The Tiger and I take a mommy-daughter yoga class with a newly-minted, young yogi. She has taught my daughter to sit silently still for two whole minutes, a true miracle in taming tigers, if you ask me. We are learning all the different poses and the Tiger can lead us in a Sun Salutation after only a few lessons. Yoga is not quick, it asks us to be still, to feel our bodies, to pay attention to our breathing. For active, six-year-olds, this is very difficult. For mommies, blissful. So, after ten minutes or so of focusing on poses, the Tiger gets to run around the room to get the wiggles out.
Yesterday, our instructor came up with an ingenious “yoga game” to test our pose memories. She played music while we scampered around the room. We raised our arms to the sky and wiggled them wildly! We chased and were chased. We giggled and tried not to fall. When the music stopped, we had to assume a pose. The trick was once we did one pose, we couldn’t repeat it. It was great fun, but very challenging to go from aerobic activity to stillness, from unstructured movement to one of focus and concentration. We didn’t hold the poses long before the music started to play again. More running. More stillness.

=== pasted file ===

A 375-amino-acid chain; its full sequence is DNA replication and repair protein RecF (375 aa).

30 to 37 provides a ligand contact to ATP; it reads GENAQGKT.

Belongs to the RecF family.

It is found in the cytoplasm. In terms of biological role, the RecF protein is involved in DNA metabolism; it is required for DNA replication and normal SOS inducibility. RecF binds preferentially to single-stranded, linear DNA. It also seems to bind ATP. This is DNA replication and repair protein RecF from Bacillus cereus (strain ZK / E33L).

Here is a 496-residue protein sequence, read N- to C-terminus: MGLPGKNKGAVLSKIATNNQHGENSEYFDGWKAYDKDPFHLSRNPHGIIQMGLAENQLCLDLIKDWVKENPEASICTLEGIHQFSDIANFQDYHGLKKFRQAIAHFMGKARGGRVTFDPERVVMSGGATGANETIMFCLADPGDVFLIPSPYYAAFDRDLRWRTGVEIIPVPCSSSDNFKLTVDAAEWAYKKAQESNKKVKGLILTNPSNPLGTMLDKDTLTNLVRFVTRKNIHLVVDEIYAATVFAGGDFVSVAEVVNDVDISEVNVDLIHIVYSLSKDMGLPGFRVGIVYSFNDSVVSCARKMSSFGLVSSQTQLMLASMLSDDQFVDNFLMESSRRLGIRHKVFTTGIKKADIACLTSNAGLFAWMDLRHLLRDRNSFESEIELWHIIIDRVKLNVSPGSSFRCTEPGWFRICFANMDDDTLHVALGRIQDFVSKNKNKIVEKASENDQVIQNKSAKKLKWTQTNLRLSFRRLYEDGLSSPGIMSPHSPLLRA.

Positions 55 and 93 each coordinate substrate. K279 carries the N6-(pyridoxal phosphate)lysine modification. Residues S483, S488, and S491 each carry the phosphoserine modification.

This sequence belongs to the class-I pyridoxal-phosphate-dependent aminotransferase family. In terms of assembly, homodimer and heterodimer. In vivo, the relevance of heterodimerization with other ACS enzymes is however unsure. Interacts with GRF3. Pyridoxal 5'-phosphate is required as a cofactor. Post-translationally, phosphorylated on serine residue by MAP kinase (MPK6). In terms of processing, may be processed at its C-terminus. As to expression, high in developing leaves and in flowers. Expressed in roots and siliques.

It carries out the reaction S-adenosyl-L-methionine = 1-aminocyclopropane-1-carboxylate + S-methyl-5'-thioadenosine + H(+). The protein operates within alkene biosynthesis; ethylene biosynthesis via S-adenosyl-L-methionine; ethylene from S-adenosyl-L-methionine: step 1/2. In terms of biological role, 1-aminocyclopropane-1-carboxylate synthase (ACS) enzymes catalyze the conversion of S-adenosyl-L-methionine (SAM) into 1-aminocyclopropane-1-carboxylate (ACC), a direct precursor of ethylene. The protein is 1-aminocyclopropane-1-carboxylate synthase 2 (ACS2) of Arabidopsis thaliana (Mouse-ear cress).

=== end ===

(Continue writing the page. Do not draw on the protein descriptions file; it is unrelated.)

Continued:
What struck me about this game was it’s similarity to the practice of being an artist-mother who only has a few hours each week of stillness. Running, running, running, and the music stops! It’s so difficult for my mind to jump between the busyness of managing an active home to the stillness and creative discipline that is required to make a work of art. Perhaps our yoga game will train my mind to shift gears more easily.